The identifier module 124(m) may be executed to track the portion of email with each number of received header lines that seem to be spam. These portions may be compared to the total portion of the mail that is spam. If most of the good email has the minimum number of received lines, this may be indicative of an email forwarder. In addition, as email goes from one server to another, received lines are added to the headers. Email that is forwarded has a larger minimum number of received lines. If the number of received lines is not larger than this minimum, this may be indicative that this IP address 212(x) is not an email forwarder, and therefore could be a spammer.

Email Forwarders are Typically not Also Spammers and Therefore do not Use Spammer Tricks

Spammers often utilize tricks, such as protocol-level tricks, to try to defeat spam filters. For instance, spammers often randomize the “HELO” string to defeat identification of a filter module that a particular machine name corresponds to a spammer. Therefore, if the “HELO” string is always or nearly always the same, this may be indicative that the corresponding machine is not a spammer. In another instance, a reverse and/or forward DNS lookup “hard” matches (i.e., exactly matches) “HELO” string as previously described. In a further instance, the reverse and/or forward DNS lookup “soft” matches (i.e., approximates) the “HELO” string.

Distributions Based on Observed Behavior Corresponding to the IP Address

Distributions may be formed based on observations obtained over a period of time which may indicate whether the behavior by a machine at a particular IP address is an email forwarder. For example, the maximum and/or average number of emails sent may be indicative of an email forwarder as previously described. Additionally, a determination of the volume of email over an extended period of time may be examined to determine if the amount of email sent over a particular period of time has “spiked”. The spike may reference a large number of emails that are sent in groups, thereby indicating that the corresponding IP address is a spammer. An email forwarder, on the other hand, likely has a generally consistent distribution of emails sent over an extended period of time. A variety of other patterns may be formed based on observed behavior of machines at IP addresses over an extended period of time, such as an identified percentage of spam sent from an IP address over a period of time, number of messages sent to a particular email account, number of different email accounts that receive email from the IP address, and so on.

Distributions Based on Observed Behavior Corresponding to Email from the IP Address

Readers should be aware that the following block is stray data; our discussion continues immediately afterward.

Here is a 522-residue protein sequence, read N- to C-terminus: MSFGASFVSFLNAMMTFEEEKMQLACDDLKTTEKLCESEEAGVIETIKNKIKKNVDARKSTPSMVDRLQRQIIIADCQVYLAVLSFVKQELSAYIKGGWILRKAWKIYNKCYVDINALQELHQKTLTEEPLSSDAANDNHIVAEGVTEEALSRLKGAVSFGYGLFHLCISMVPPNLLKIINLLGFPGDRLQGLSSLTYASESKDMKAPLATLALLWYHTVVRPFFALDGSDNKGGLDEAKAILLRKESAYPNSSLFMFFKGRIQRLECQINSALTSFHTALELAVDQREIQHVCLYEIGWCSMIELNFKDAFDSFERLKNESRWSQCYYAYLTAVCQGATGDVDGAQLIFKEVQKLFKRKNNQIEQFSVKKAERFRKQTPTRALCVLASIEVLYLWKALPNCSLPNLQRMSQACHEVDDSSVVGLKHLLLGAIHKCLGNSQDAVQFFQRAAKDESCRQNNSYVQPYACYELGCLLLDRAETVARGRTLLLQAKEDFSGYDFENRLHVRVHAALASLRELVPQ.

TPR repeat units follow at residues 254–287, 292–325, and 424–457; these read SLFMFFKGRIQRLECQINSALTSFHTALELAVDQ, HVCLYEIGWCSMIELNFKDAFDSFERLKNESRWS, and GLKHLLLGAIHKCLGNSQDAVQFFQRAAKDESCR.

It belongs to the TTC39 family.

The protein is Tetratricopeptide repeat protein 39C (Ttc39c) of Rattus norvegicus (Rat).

A variety of characteristics of email itself may also be utilized to form identifying distributions. For example, distributions may be formed which describe a minimum and/or average number of “received” lines in any message from a particular IP address, minimum and/or average number of protocol-level recipients specified in the email, and so on.

Exemplary Procedures

The following discussion describes techniques of identifying email forwarders that may be implemented utilizing the previously described systems and devices. Aspects of each of the procedures may be implemented in hardware, firmware, or software, or a combination thereof. The procedures are shown as a set of blocks that specify operations performed by one or more devices and are not necessarily limited to the orders shown for performing the operations by the respective blocks. It should also be noted that the following exemplary procedures may be implemented in a wide variety of other environments without departing from the spirit and scope thereof.

Constructing a Model

In this section, exemplary procedures are discussed which involve techniques for building models to detect email forwarders. It should be noted that these models are just examples of models that may be constructed using the previously described evidence variables. In practice, it is expected that the models will change over time as more email forwarders are identified and as the nature of email changes. For example, spammers may begin to utilize techniques which mimic email forwarders to escape detection as a spammer. Therefore, different weights may be given to different evidence variables as the nature of attacks from spammers change.

FIG. 3 is a flow diagram depicting a procedure 300 in an exemplary implementation in which a model for identifying an email forwarder is constructed utilizing a plurality of evidence variables. First, heuristic data is collected that describes characteristics of emails sent from one or more IP addresses (block 302). For example, the heuristic data may be reported by a plurality of clients in which each client describes one or more characteristics of the email received. These characteristics may then be utilized as evidence variables for construction of the model. In another example, the heuristic data may be obtained through observation of the behavior of the IP address (and more particularly the computer(s) associated with the IP address) and/or characteristics of email from that IP address. A variety of evidence variables may be obtained, an exemplary list of which is as follows: